Black Theatre Workshop Sanctuary

Lydie Dubuisson. Photo by Phimo

Black Theatre Workshop is about to kick off its 50th season

A reading of Sanctuary by Lydie Dubuisson is streaming on Friday.

Canada’s oldest Black theatre, Black Theatre Workshop, is kicking off its 50th year this Friday with a live-streamed play reading, setting the stage for what might be an entirely virtual season.

The reading will introduce viewers to Sanctuary, a play currently in development written by Black Theatre Workshop’s artistic associate Lydie Dubuisson. Sanctuary tells the story of a teenage girl caught between cultures, searching for answers about faith and destiny through conversations with her loved ones and with God.

Dubuisson says that while the play is not autobiographical, it is inspired by her upbringing in an evangelical Haitian family in Montreal’s South Shore. She delves into the singularities of that experience in Sanctuary, and how it differs from that of other young Montrealers.

“The play is really inspired by my experience of growing up in a very conservative environment and the expectations for young girls in those communities,” she explains. “You’re still in Quebec, you’re still in modern times, you still have access to every single device that your fellow students have, but you live in a very different reality at your home and at your church.”

Sanctuary blends English and Creole, which is common in much of Dubuisson’s work. “Whenever I work on something very personal like this one, Creole is always a character,” she says.

The use of language in Sanctuary is a way for Dubuisson to create a space of reflection on the complexities of identity and of community in the diaspora. One character, an elder, speaks English but will address the protagonist in Creole, which Dubuisson says is revealing of age-based etiquette in Haitian speech: adults are permitted to speak Creole to children, but the same doesn’t always work in reverse.

“That is one thing that I keep in my plays, because I know there is a community in Montreal that is ready to receive that and is going to understand it, just like there’s another part of the community that is going to observe it as something very interesting to learn and to figure out what this culture is like,” Dubuisson says. “That’s what’s fun about writing our own stories, that we get to put our own realities onto the page and to see how it inspires others, how it touches others.”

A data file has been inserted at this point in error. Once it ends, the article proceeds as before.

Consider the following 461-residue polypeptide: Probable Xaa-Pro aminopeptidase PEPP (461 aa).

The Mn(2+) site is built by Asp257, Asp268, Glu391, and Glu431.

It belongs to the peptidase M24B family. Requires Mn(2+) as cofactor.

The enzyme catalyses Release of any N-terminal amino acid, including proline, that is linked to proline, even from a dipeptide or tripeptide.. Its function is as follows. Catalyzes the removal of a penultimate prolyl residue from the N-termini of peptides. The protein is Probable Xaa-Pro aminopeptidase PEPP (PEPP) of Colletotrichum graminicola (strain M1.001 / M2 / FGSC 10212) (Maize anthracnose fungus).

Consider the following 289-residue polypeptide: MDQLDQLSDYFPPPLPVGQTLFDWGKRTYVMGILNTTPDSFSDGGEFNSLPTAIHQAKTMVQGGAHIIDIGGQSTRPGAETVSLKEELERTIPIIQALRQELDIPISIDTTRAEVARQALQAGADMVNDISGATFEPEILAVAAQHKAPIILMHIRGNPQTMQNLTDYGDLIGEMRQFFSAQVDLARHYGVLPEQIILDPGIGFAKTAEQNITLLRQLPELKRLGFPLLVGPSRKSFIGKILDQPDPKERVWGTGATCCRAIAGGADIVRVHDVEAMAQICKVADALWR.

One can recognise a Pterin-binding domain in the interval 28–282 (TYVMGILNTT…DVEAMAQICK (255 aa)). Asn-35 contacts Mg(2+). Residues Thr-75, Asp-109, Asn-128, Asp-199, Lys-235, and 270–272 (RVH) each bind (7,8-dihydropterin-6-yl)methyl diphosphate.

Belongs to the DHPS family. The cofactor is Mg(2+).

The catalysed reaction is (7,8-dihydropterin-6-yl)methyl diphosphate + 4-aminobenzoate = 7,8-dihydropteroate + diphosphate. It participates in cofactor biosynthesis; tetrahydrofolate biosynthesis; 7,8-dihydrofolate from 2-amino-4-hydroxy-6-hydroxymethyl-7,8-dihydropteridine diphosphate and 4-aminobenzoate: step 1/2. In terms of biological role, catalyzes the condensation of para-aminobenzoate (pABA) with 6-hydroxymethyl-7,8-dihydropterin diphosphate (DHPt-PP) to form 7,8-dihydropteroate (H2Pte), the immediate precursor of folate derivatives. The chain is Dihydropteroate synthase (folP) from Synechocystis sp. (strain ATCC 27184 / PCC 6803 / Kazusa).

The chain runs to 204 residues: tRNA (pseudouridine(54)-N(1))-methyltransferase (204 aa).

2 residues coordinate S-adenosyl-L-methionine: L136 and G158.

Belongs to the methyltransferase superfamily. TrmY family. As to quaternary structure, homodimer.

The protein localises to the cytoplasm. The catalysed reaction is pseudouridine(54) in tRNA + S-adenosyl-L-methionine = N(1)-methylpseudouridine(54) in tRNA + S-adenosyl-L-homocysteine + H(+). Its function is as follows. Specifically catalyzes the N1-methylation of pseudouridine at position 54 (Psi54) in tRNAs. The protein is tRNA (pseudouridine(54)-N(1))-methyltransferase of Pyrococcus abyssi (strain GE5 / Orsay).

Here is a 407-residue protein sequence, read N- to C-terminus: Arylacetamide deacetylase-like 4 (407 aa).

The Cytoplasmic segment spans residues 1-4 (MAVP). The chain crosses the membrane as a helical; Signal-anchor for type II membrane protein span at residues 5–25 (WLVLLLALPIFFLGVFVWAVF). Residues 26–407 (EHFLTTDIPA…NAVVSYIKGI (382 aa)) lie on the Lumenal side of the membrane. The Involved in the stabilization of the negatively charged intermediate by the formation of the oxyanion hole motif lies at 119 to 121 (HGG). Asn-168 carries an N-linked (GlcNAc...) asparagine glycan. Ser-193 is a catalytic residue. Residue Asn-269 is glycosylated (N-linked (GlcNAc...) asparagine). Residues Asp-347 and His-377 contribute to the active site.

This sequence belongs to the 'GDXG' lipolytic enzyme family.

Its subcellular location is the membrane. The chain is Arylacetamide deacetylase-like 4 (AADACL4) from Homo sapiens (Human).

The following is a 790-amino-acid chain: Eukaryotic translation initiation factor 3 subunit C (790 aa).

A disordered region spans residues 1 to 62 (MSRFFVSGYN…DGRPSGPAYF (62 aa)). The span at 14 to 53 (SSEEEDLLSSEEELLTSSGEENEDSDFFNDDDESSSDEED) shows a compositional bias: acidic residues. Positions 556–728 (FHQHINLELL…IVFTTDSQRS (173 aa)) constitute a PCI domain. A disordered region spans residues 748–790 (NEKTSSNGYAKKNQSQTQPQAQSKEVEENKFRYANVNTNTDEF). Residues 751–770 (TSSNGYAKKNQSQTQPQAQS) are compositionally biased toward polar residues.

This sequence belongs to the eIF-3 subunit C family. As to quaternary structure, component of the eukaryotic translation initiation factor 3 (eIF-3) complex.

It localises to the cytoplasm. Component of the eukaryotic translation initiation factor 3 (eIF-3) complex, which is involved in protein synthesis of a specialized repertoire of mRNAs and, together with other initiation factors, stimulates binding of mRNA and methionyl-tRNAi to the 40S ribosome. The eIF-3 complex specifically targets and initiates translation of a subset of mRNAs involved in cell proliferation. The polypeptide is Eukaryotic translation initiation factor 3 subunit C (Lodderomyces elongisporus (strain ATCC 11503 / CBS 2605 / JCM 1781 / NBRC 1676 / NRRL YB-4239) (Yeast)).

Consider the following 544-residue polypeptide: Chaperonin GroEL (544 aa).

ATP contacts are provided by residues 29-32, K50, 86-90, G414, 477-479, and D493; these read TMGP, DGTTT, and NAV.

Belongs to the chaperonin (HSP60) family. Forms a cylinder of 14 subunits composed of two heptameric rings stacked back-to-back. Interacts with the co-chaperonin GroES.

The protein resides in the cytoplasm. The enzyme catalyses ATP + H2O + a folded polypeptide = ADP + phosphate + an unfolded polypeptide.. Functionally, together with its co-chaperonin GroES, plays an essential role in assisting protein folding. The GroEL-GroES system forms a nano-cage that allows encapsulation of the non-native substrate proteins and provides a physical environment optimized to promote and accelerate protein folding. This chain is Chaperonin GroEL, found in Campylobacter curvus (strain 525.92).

After the live stream reading on Friday at 3 p.m., Dubuisson will be working on transferring the play into French for a reading with Théatre aux Écuries in May. She uses the term “transfer” rather than “translate” because she says that in the process, her characters often discover they have more to say, so the story continues to deepen and develop. After that, she hopes a multilingual production could be on the horizon for Sanctuary.

“I think Montreal is ready for that,” she says, lamenting that plays produced in both French and English are in short supply despite the city’s bilingualism.

Though they have had to switch to an online-only format unless public safety measures ease up, Black Theatre Workshop will be celebrating its 50th anniversary this year. This comes right on the tail of some really good news announced in December: the theatre company will be joining the National Arts Centre as a co-curating company in residence for the 2021–2022 season. This will allow them to use half of the English theatre’s programming resources for that year, paving the way for increased visibility for Black artists and creators, and more space to tell Black stories.

Dubuisson expressed awe that the company has been in existence for so long, and honour that she gets to be a part of the 50th anniversary season.

“It’s incredibly humbling because discovering Black Theatre Workshop made me realize that not only am I allowed to be talented and love theatre, I may actually have a role to do with theatre, I may actually have space to maybe even create,” she says. “Because for a lot of people, when you don’t see yourself on stage, then you don’t even imagine yourself as a creator because there’s nothing that looks like you.”

The live stream can be viewed on Friday, Jan. 15 at 3 p.m. on Black Theatre Workshop’s Facebook page and YouTube channel. The theatre company will be hosting a virtual fundraiser event celebrating Black excellence in Montreal on Jan. 30, with more information available here. ■

For more Montreal arts coverage, please visit the Arts section.